Dilation and Curettage


A dilation and curettage procedure, also called a D&C, is a surgical procedure in which the cervix (lower, narrow part of the uterus) is dilated (expanded) so that the uterine lining (endometrium) can be scraped with a curette (spoon-shaped instrument) to remove abnormal tissues. A suction D&C uses suction to remove uterine contents. A sample of uterine tissue is also taken and viewed under a microscope to check for abnormal cells. The procedure can be either operative or diagnostic.

D&C is usually done to remove tissue in the uterus during or after a miscarriage or abortion or to remove small pieces of placenta after childbirth (This helps prevent infection or heavy bleeding) and also to diagnose or treat abnormal uterine bleeding. D&C can be treatment for fibroids, polyps, Endometriosis, Hormonal imbalances and uterine cancer.



A hysteroscopy is a procedure that allows your provider to look inside the uterus in order to diagnose and treat causes of abnormal bleeding. Hysteroscopies are done using a hysteroscope – a thin, lighted tube that is inserted into the vagina to examine the cervix and inside of the uterus. Hysteroscopy can be either diagnostic or operative.

This procedure used to diagnose problems of the uterus. A diagnostic hysteroscopy is also used to confirm results of other tests, such as hysterosalpingography (HSG). An HSG test uses an X-ray dye to check the uterus and Fallopian tubes. Often, diagnostic tests can be done in an office setting without need for full sedation.

The operative procedure is used to correct an abnormal condition that has been detected during a diagnostic hysteroscopy. If an abnormal condition was detected during the diagnostic hysteroscopy, an operative hysteroscopy can often be performed at the same time, avoiding the need for a second surgery. During operative hysteroscopy, small instruments used to correct the condition are inserted through the hysteroscope.

Our surgeons may perform hysteroscopies to treat polyps and fibroids, adhesions, septums and abnormal bleeding.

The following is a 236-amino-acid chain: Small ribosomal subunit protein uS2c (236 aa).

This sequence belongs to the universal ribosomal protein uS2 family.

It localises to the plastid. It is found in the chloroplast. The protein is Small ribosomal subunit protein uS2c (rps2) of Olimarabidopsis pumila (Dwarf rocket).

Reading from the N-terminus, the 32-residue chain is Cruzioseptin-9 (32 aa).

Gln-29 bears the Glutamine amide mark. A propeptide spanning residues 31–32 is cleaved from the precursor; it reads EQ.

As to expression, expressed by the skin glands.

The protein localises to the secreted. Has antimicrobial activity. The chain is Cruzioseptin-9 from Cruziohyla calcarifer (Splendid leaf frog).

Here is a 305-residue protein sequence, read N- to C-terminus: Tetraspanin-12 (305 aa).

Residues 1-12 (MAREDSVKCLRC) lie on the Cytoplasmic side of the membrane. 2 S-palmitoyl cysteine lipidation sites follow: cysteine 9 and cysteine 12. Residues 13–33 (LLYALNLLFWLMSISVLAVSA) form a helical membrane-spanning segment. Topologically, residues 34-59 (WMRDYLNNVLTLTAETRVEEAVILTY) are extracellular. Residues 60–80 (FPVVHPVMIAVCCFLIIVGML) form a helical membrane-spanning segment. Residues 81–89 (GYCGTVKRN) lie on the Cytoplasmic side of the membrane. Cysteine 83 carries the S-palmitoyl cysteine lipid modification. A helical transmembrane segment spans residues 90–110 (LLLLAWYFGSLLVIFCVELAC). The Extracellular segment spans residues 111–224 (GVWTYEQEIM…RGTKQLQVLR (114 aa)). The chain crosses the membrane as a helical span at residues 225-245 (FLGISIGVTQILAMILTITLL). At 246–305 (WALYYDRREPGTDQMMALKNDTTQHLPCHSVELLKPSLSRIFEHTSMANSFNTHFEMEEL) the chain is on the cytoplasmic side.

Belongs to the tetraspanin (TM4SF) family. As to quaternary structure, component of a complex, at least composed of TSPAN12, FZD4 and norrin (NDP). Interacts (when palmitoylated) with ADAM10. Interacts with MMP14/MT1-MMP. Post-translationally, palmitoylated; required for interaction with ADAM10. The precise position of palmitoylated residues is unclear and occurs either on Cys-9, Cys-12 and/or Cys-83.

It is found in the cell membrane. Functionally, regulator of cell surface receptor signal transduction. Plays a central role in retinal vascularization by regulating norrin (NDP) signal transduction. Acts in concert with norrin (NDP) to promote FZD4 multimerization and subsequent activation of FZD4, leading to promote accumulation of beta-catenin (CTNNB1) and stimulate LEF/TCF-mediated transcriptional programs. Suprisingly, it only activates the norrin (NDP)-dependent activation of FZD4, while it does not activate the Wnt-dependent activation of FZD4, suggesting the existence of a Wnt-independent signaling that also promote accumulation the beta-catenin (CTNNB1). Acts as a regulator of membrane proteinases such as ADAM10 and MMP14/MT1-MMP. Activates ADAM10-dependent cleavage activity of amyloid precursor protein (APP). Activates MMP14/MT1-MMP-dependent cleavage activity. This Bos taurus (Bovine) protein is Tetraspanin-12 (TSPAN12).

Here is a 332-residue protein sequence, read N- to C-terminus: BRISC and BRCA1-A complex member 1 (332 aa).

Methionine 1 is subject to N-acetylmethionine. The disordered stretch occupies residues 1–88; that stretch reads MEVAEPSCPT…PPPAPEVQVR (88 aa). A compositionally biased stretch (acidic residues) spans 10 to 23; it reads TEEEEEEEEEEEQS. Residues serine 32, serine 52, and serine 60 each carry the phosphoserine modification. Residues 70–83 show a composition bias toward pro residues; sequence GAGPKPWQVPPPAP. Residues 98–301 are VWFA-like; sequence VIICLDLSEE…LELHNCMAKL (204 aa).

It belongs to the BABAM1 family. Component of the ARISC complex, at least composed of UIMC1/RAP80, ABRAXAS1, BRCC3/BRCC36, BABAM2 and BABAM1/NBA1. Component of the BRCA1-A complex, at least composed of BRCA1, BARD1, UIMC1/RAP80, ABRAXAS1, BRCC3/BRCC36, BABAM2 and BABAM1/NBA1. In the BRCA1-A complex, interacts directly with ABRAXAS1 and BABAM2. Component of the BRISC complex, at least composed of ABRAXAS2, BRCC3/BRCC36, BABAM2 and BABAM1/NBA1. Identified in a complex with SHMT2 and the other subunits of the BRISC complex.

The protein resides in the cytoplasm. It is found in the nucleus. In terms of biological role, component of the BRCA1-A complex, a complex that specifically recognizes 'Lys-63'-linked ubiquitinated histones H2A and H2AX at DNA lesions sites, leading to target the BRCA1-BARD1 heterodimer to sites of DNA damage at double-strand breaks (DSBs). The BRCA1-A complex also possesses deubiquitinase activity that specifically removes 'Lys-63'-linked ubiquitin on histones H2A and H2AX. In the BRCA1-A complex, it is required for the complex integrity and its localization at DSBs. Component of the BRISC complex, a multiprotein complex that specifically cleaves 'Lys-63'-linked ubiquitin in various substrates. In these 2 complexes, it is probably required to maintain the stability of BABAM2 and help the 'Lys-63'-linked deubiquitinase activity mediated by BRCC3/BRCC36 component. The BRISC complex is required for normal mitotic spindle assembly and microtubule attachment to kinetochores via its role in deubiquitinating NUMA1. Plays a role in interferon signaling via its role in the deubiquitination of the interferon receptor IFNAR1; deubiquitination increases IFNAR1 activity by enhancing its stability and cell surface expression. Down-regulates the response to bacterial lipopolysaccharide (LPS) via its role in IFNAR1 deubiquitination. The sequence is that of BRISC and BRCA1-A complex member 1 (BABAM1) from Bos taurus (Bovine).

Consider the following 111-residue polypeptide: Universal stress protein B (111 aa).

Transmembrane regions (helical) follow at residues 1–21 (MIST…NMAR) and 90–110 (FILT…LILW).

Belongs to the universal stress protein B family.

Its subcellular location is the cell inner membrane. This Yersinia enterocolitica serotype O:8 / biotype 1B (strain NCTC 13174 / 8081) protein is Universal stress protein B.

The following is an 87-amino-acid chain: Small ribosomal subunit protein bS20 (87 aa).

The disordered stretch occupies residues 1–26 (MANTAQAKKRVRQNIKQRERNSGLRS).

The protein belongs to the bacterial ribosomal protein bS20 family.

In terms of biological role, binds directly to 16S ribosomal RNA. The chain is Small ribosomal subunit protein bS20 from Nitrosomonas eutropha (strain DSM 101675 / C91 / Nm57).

More About the Uterus

What Is The Uterus?

The uterus is the medical term for the womb and it is also the Latin word for womb. A typical uterus is about the size and shape of an inverted pear. The uterus sits quite low in the abdomen and is held in position by muscles, ligaments and fibrous tissues. The uterus is joined to the vagina by the cervix, commonly referred to as the neck of the uterus. It is connected at the other end to the Fallopian tubes. It is within the uterus that the fetus develops during gestation.


Common functions of the uterus include nurturing fertilized ovum that develop into the fetus and holding it until the baby is mature enough for birth. The fertilized ovum is implanted into the endometrium to derive nourishment from blood vessels, which develop exclusively for this purpose. The fertilized ovum becomes an embryo, develops into a fetus, and continues developing until childbirth.
Additionally, the uterus provides structural integrity and support to the bladder, bowel, pelvic bones and organs. Commonly, pregnant women will comment that their kicking baby will press on her bladder causing a sudden need to urinate, this is due in part because the womb expands over the bladder. The networks of blood vessels and nerves of the uterus directs blood flow to the pelvis and to the external genitalia, including the ovaries, vagina, labia, and clitoris for sexual response.

Most Common Uterine Disorders

Certain conditions, abnormalities, or defects in your uterus can cause problems, chronic pain, and challenges before/during pregnancy.

  • Uterine fibroids
    Fibroids are benign (non-cancerous) growths made of muscle tissue in the uterus and are an acquired uterine condition. You not born with fibroids; instead, they develop later in life. Treatments include prescription management and surgery, a myomectomy.
  • Polyps
    Uterine polyps are growths attached to the inner wall of the uterus. Overgrowth of cells in the lining of the uterus (endometrium) leads to the formation of uterine polyps, also known as endometrial polyps.They are more common in women of menopause age, although younger women can get polyps.
  • Chronic pelvic pain
    Chronic pelvic pain is a complex condition which may have multiple causes. Sometimes, a single disorder may be identified as the cause. In other cases, however, pain may be the result of multiple medical conditions. If you have sharp pelvic pain, we do recommend coming to see one our women’s health specialists as soon as possible.
  • Miscarriages
    A miscarriage is the loss of a fetus before the 20th week of pregnancy.

Symptoms you should not ignore

  • Heavy menstrual bleeding
  • Periods that last longer than 7 days
  • Bleeding between menstrual periods
  • Bleeding at the beginning of a pregnancy
  • Vaginal bleeding after menopause
  • Fertility problems
  • Pelvic pressure or pain
  • Frequent urination
  • Difficulty emptying the bladder
  • Constipation
  • Backache or leg pain

Please call our office and book an appointment with one of our specialist who can assist you.